I've just read the book by Alex Garland, which I loved, and just rented this DVD to check out the adaptation of the story by the authors of Trainspotting, a movie which I hadn't really fallen for. I was curious to see if the equation 'love the book - hate the movie' would work for this one too, but I have to say it wasn't the case. Yes, the movie does stray from the original story in some points, but it's clear that it's mostly for practical purposes - several characters are condensed into one, dramatic developments occur more abruptly, characterization is less profound. That's obvious with movies from books, and in this case you got to condense a story that's over 400 page long, written in first person narrative, and with some pretty striking touches that are obviously lost in the film version.
But in exchange for these unavoidable losses you also get a lot more than on paper - the striking visuals which pay a more than fair tribute to the writer's wonderful skill with descriptions (director of photography Darius Kondji is a master of his art), the great casting and acting, a cool soundtrack, and more catchy twists in the plot. True, some of the variations from the book are clearly imposed by Hollywood standards - the extra sex and love interest, mostly, and the simplified ending. But they do work somehow here.
The extra features allow you to view the alternate ending as well as lots of scenes that were cut out for practical reasons. If they had been included, it would have been a three-hour long movie (and the Apocalypse Now connection would have been too much!) and most of all, a lot sadder and more subtly disturbing. It wouldn't have worked that well for the box office, and that's not a denigratory comment.
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5 of 6 people found the following review helpful By A Customer on 6 Jan 2001
Format: VHS Tape
This is a really good film. Very well filmed and the soundtrack is fantastic. The book is much better though and quite different so see the film then read the book (the other way round and you'll be really disappointed by the film - which would be a shame because it is a top film).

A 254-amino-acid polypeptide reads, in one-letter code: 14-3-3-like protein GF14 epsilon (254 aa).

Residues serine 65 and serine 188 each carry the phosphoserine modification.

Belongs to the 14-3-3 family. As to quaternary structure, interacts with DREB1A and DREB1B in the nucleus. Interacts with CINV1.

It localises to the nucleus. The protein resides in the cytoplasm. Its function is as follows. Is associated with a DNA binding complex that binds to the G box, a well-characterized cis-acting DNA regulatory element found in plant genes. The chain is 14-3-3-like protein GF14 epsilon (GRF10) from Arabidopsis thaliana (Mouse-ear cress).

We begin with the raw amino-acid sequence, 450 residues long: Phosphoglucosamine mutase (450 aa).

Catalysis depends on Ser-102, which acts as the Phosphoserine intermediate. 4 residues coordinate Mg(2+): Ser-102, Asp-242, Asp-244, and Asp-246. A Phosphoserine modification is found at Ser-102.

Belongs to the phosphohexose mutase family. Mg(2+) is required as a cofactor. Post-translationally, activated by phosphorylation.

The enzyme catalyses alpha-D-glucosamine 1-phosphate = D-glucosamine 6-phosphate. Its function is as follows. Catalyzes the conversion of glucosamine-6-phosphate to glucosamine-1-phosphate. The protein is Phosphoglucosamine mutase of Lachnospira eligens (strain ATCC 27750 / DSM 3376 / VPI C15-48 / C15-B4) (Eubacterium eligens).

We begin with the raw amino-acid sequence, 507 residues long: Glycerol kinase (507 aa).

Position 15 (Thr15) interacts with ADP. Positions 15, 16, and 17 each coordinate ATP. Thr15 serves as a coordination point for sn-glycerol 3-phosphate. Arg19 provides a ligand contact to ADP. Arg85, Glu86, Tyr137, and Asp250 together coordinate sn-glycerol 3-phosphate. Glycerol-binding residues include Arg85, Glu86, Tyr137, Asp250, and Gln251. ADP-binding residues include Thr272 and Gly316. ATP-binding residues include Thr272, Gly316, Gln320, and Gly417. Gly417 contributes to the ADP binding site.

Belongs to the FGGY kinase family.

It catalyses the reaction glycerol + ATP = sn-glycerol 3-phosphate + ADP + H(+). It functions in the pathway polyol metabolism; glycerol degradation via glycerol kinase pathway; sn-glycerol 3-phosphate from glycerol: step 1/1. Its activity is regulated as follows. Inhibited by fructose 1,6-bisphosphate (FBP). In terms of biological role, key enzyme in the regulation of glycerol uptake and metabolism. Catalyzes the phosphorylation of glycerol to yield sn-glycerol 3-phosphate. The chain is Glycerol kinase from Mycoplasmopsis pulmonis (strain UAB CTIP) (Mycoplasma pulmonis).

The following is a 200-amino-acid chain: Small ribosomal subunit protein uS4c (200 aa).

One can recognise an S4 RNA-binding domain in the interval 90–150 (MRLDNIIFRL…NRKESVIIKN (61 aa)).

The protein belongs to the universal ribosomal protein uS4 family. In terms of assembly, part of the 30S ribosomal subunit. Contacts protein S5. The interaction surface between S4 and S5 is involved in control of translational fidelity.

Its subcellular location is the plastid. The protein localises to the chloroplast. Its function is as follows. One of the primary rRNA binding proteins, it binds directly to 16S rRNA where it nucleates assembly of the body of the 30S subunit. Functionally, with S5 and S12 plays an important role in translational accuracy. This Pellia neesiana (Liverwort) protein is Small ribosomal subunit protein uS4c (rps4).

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Format: DVD
I went to see this at the cinema twice and then read the book last summer. I completely agree with Ben Rolfe; Good movie, great book. The storyline in the movie in remarkably different from the book, but the message of the story is delivered all the same. I know some people critise the director's decission to change the storyline so dramatically, and I admit I find some of the changes quite peculiar, but it's still in my Top50 favourite movies.
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18 of 24 people found the following review helpful By Picard TOP 500 REVIEWERVINE VOICE on 18 Nov 2006
Format: DVD
... just don't do both, or you may find yourself very dissapointed, as myself and many other reviewers have found. The Beach is a hard film to review. Afterall, do you realate it to the best-selling novel? Or do you talk about it in Hollywood terms? I tried to look at it from both angles...

Thankfully, I read the reviews here on Amazon, so I already had the idea that this would have elements of Hollywood in it. What I didn't realise was the scale of it. Upon starting the film, everything seems in place I guess - Richard out on the town, and then staying the hotel. However, 1 hour 55 minutes just isn't enough time, and it shows as the character development is rushed. And before you know it, the three travellers - Richard, Etienne, and Francoise are in agreement to go to the beach, yet they haven't even exchanged conservations previously... (apart from Francoise helping Richard open his door, and exchange names). The choice of Richard - that being Leo' DiCaprio also shows to have an affect on the book, as the meeting with Zeph and Sammy doesn't have the same effect, as they don't see him as they stereotypical english person.

The travel to the island is also brings out the Hollywood side, as Leo =D= (its easier to type!) shows his shouting and swearing side that is completely unesscary, as the character Richard wasn't really an eccentric perosn as the film makes him out to be. And i'm afraid to say that much of the 'Beach Life' is varied to that of the book. The romance in the book that saw Francoise and Richard have feelings for each other, yet kept them hidden, is re-written. Instead, the producers felt they had to literally 'fall' for each other - the result being them snogging in the sea, and then having sex after..